The Iowa Caucuses

A few months ago I flew home from Washington D.C. sharing the row with a guy from Iowa. One of the fun things about going to or from WDC is that everyone assumes you are willing to talk politics. When he started the conversation, I was happy to oblige.

He was a professor having spent a few days to capture grant money in the nation’s capitol. I asked if he went to the caucuses.

“Always,” he said.

He then went on to explain how really different they are from anything else America does. You listen to the pitch from each camp that evening and then you go stand in a corner. If your favorite doesn’t have the numbers to make the cut, you go stand in another corner. You are literally taunted, cajoled, and sometimes ridiculed by your neighbors as you make your decision. He admitted there’s a lot of peer pressure to the process.

Oh, wow, I thought. In this day and age that’s how they choose a candidate?

And that’s kind of my point. Iowa means nothing, except that it’s Iowa, and the hype has to start somewhere. This election is going to be shoved down our throats every day until the first Tuesday in November. It’s important that we pace ourselves.

I’ve said from the beginning I’d vote for whichever candidate has an R by their name on the final ballot. I’m still there. While Herman Cain would have been a boatload of fun, all things considered, that wasn’t meant to be.

I expect us to remain as civil as possible in the process. This is your official warning.

As for a prediction I’m going to go out on a limb and call Santorum in a surprise upset, but only by a hair. I suspect it’s going to be that kind of year.


  1. I totally agree that Iowa means nothing as far as who gets the nomination. Sometimes it can mean something as to who does not continue in the race. And remember there are no delegates actually won tonight.


    Santorum has about 1 in 25 chances of getting the nomination. Paul has zero chances of getting the nod. Perry and Bachmann have less chance than Santorum. Gingrich is a long shot and it’ll be Romney at the finish line.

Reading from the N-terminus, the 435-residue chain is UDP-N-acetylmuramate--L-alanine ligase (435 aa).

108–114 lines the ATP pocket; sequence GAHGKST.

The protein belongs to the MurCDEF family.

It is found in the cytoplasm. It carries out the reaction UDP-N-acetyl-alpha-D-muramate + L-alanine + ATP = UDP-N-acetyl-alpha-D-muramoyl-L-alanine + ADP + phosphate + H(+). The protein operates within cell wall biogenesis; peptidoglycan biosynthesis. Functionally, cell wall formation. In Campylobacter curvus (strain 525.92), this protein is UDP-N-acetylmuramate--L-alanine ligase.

2. I actually agree that Santorum could win tonight. My prediction:

    Santorum 24
    Romney 24
    Paul 20
    Newt 11
    Perry 11
    Bachmann 8
    Huntsman 2

  3. Ryan
    I like your top 3 but I believe Perry will top Newt with about 15 and Newt around 8-9. It really makes no never mind in the big picture, though it’s fun to speculate.

  4. The professor must have been a Democrat (no surprise). The GOP in Iowa doesn’t do the stand in a corner thing. They hear speeches (Fox just showed one where Perry and Anne Romney spoke), and then conduct a straw poll with paper ballots.

  5. Indeed he was, and I noticed that. Thanks for the clarification.

  6. KPOM is right except I don’t think there is a ballot at all. They just write the name of the candidate they are supporting on a blank piece of paper.

    Not to toot my own horn, but as of right now, my prediction is looking pretty decent. Was a little low on Newt.

  7. You overstated Huntsman a bit, Ryan. 🙂

    Anyway, I think tonight is the official coronation of Santorum as the Anti-Romney, but it probably is also the beginning of the end of the campaign. Romney will take NH easily, and Santorum will make a last stand in SC before fading, if he hasn’t done so by then.

    The razor-thin margin either way has to be a disappointment for Romney, who I’m sure hoped he could strike a knock-out blow with 28% of the vote (and a solid 1st place finish). Plus, turnout was lower than expected.

    Oddly, Romney won Dubuque County, which was thought to be Santorum country. He also held ground in Polk (where Des Moines is). It’s the rural vote that is making the race so close.

  8. Santorum is up by 4 votes with 1 precinct left as I write this (though Karl Rove is claiming that a few precincts might post updated results). This is the tweet of the night:

    @news3jessica: Five votes. I can’t believe it. #iacaucus” No worries; late votes from Waukesha County will probably tip this.

    Update: Rove is reporting at 1:02AM CST that Romney will win by 14 votes. Apparently the two campaigns agreed on the vote in the last remaining precinct in Clinton County, and the other precincts that had misreported votes have now corrected them.

  9. And the IA GOP Chair is in with the final (uncertified) results: Romney 30,015, Santorum 30,017. Romney wins by 8 votes or 0.0066%.

  10. 30,007. 🙂

    Nine people messed with my prediction.